DURHAM, N.C. (CN) – Theta Chi Fraternity’s violent hazing of pledges “to see what they are made of” killed a 19-year-old sophomore during “hell week” at Lenoir-Rhyne University, his family claims in Superior Court.
Despite state laws, university rules and fraternity guidelines that ban hazing, officials at the school in Hickory, N.C., did little or nothing to rein in hazing, sending students the message that it’s acceptable there, the complaint states.
Harrison Kowiak, of Tampa, Fla., was attending the university on golf and academic scholarships, when he decided to pledge the Theta Chi fraternity.
On the night of his death, in November 2008, he and another pledge were blindfolded and driven to an off-campus farm, where they were told to cross a field and retrieve “sacred fraternity rocks,” a symbol of initiation into the organization. As they proceeded across the field, they were repeatedly punched, shoved and tackled by members of the fraternity, and because the fraternity brothers were dressed in dark clothing and the field was dark, the pledges couldn’t see which direction the blows were coming from, the family says.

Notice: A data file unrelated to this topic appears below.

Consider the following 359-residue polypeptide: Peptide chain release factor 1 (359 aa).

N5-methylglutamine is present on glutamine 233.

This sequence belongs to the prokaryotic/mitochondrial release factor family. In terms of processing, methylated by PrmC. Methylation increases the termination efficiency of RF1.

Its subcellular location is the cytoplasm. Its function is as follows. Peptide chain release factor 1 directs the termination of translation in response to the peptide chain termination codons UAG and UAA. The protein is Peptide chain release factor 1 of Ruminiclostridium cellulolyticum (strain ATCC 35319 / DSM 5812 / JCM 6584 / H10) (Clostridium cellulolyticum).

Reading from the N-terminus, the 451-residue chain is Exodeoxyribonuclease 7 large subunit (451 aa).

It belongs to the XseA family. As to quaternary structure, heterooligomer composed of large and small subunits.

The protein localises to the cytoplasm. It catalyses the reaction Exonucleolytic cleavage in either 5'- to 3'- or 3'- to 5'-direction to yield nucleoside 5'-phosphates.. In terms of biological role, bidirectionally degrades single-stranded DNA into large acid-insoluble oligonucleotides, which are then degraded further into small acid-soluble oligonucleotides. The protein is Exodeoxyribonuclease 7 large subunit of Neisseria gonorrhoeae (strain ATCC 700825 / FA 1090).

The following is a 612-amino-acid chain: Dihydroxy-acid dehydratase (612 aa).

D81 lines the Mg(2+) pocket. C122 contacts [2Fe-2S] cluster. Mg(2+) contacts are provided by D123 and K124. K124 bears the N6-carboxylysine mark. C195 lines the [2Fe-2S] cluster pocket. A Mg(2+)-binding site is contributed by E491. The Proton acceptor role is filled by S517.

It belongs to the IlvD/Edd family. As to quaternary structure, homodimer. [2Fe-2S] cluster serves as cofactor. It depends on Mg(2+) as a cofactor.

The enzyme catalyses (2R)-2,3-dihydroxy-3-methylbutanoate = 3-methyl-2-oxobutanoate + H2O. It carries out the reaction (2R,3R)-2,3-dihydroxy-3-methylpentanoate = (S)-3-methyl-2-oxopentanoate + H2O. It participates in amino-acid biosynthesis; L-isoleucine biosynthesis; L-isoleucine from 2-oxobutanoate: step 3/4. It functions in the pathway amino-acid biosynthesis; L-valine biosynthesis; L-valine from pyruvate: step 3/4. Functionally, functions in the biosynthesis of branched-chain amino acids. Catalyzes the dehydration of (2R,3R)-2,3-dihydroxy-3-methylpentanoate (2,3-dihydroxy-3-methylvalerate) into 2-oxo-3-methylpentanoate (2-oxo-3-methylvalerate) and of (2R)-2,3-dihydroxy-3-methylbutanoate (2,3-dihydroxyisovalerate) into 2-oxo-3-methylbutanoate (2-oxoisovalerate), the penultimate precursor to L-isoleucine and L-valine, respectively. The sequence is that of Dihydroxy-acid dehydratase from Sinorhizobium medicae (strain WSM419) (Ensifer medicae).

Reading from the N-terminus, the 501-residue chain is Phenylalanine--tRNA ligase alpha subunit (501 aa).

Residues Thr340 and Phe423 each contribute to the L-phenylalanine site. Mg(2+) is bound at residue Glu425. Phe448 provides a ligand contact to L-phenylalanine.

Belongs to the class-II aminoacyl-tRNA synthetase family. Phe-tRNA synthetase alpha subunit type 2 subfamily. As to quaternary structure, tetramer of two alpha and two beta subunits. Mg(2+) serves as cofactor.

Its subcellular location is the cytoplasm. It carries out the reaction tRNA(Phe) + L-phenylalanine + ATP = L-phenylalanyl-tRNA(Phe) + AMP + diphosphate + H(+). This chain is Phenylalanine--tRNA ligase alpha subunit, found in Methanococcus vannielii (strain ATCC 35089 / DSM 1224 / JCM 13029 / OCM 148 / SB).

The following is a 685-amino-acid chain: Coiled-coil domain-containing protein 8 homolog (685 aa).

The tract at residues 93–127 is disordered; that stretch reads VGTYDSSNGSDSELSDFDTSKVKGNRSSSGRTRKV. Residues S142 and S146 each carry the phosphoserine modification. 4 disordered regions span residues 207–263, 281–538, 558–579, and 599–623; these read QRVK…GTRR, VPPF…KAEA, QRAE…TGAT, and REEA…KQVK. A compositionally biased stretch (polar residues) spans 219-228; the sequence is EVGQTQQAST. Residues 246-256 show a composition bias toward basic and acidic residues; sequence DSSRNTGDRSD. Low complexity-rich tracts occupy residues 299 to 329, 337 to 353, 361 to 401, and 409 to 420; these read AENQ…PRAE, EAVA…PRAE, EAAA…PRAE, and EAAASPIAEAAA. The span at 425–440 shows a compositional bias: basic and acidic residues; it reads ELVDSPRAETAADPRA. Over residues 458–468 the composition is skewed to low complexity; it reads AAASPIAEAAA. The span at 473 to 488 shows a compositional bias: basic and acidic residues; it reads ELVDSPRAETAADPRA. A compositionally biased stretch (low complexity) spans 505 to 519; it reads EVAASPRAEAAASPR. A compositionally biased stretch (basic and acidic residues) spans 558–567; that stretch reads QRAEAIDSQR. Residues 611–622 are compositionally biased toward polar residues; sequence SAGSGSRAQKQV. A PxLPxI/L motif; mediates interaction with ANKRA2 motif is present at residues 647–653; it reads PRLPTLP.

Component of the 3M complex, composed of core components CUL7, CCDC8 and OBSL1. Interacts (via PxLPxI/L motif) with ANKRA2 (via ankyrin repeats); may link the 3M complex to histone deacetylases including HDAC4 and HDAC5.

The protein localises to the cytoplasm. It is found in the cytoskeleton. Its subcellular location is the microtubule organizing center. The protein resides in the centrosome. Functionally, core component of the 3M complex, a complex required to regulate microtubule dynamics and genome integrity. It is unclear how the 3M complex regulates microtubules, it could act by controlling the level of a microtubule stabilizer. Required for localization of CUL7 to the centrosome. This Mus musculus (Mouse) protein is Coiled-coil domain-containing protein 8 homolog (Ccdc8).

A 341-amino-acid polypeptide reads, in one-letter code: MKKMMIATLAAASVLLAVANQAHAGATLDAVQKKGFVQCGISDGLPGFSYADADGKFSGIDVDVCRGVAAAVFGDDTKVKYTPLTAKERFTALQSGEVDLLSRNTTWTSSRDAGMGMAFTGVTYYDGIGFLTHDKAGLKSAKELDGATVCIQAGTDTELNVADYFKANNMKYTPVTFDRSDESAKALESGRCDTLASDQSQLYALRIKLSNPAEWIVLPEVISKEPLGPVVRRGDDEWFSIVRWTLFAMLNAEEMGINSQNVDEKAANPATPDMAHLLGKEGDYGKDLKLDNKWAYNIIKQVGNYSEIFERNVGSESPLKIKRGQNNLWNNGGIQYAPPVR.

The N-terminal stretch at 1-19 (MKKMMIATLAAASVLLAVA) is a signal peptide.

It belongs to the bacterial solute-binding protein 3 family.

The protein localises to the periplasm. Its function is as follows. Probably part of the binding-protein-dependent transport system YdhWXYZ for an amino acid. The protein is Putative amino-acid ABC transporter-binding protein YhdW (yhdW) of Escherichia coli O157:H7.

The assault by fraternity brothers, many of whom were on the university football team, exacted a terrible toll on the much smaller Kowiak. After being struck several times, he collapsed, wheezing and gasping for breath, and did not respond to attempts to revive him.
Despite realizing he was injured, the fraternity brothers failed to get Kowiak prompt medical attention, his family says. They drove him to a hospital and tried to cover up what had happened by telling authorities Kowiak was injured in a flag football game, according to the complaint.
Airlifted to the Carolinas Medical Center in Charlotte, Kowiak died of his injuries that night. An autopsy revealed he died of blunt head trauma, and had sustained numerous bruises and abrasions on his back.
Plaintiff Guy Crabtree, court-appointed administrator of Kowiak’s estate, is represented by David Kirby of Kirby & Holt LLP in Raleigh, N.C.